Prince Harry's biographer says it's 'appalling' that he 'didn't speak out' over wedding story

Rebecca Taylor
·Royal Correspondent
·3-min read

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Prince Harry has been criticised for not correcting his wife's story about the day they were married during their shock interview with Oprah Winfrey.

During one part of the programme, Meghan Markle told Winfrey: "Three days before our wedding, we got married."

She suggested she and Harry had a private ceremony in the garden with the Archbishop of Canterbury, Justin Welby.

However, after it was made clear from Church of England clergy, the Archbishop confirmed the couple were formally married on 19 May 2018 – the royal wedding which was broadcast across the world.

A spokesman for the couple had previously clarified that Meghan was referring to an exchange of vows.

Britain’s Prince Harry gestures next to his wife Meghan as they ride a horse-drawn carriage after their wedding ceremony at St George’s Chapel in Windsor Castle in Windsor, Britain, May 19, 2018. REUTERS/Damir Sagolj     TPX IMAGES OF THE DAY
Meghan and Harry on their wedding day, 19 May 2018. (Reuters)

Angela Levin, most recently known for Harry: Conversations with the Prince, told Talk Radio: "What is embarrassing is for him, the Archbishop of Canterbury, that he had to come out and say that, he didn't want to...

"How humiliating, just to create a scene of victimhood you drag in the Archbishop of Canterbury to say something, I think that's appalling.

"It's even more appalling that Harry, who didn't say much because Meghan wouldn't let him get a word in edgeways, in the interview, said 'yes there was just the three of us'.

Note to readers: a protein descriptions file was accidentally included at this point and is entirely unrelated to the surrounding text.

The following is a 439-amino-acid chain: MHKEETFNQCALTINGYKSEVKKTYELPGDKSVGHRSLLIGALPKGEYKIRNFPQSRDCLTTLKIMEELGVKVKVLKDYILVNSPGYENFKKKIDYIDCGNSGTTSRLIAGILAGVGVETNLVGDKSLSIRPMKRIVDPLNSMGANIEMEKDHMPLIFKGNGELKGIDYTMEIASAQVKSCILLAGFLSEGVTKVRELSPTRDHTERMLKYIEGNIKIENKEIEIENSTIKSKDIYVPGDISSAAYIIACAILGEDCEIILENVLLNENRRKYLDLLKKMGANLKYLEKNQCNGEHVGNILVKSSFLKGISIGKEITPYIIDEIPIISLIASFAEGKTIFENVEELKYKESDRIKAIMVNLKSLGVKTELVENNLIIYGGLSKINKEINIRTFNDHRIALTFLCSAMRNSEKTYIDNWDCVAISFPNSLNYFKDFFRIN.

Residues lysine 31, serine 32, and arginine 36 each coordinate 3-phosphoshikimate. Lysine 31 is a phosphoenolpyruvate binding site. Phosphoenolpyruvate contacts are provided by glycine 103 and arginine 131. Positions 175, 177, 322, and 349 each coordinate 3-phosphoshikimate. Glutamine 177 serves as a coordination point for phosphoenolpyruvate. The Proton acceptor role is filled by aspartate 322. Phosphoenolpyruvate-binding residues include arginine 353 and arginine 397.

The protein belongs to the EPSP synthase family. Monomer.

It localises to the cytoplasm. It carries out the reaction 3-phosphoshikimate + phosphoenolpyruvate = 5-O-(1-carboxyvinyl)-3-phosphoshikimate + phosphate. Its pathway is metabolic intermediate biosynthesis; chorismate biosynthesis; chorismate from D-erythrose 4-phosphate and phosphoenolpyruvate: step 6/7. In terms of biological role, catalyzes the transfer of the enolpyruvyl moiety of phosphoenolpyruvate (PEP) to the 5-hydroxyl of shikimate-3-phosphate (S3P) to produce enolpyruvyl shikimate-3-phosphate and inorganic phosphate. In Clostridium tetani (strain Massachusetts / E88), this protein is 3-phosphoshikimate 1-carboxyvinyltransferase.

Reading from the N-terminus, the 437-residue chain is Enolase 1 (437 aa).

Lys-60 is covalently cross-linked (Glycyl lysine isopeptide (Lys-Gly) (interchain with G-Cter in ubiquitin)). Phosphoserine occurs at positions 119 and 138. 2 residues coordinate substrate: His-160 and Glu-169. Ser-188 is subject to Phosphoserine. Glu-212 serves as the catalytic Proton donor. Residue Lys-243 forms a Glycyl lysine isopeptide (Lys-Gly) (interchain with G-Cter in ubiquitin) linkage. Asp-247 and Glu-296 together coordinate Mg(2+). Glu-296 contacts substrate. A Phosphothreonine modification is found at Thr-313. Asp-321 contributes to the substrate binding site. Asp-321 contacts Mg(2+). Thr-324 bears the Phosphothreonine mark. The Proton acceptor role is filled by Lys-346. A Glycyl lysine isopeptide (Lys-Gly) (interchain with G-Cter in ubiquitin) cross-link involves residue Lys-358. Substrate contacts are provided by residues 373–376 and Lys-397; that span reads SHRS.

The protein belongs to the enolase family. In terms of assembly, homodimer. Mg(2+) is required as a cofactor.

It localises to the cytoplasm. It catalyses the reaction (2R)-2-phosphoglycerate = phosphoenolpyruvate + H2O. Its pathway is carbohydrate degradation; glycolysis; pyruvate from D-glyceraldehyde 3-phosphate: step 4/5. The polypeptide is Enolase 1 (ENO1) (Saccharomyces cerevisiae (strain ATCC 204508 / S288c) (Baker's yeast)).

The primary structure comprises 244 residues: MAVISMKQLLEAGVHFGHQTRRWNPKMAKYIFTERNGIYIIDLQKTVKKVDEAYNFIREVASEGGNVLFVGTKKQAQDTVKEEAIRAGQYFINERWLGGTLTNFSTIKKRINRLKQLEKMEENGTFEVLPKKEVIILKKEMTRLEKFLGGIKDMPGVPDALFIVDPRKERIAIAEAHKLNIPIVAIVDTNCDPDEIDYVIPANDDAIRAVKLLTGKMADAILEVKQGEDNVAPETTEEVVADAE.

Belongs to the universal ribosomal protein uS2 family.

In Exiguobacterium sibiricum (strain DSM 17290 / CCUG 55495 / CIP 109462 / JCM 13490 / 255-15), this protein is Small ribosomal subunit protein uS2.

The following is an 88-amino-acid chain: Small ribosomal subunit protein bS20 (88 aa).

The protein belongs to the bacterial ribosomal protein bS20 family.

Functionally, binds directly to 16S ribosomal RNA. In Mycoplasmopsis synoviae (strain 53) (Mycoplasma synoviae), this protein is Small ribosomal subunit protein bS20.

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"So he endorsed what Meghan was saying.

"If Meghan pretended to be naive as she sometimes does and didn't know anything about legality in England she might have thought she got away with it, Harry knows absolutely that it's not true but he didn't dare to speak out and say 'well it wasn't really a wedding...'" 

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Meghan's story about the wedding caused confusion in the UK because of the laws around the number of witnesses needed for a legal ceremony and the notice which has to be given of forthcoming nuptials.

But after weeks of silence on the matter, speaking to la Repubblica, Welby said: "The legal wedding was on the Saturday. I signed the wedding certificate, which is a legal document, and I would have committed a serious criminal offence if I signed it knowing it was false."

Others have defended the royal couple, pointing out it's not unusual for a couple to consider a more private exchange of vows as their real wedding.

Anita Singh, Daily Telegraph arts and entertainment editor, tweeted: "Could it just possibly be... that Meghan and Harry considered their private exchange of vows to be the day they got married, while acknowledging that the wedding was the public/legal bit? Which isn’t *that* weird?"

Guy Pewsey, celebrity director at Grazia, tweeted: "It was clear that they meant that they had a secret ceremony as a symbolic moment." 

Buckingham Palace said it would be dealing with issues raised by the interview privately after it was aired in early March.

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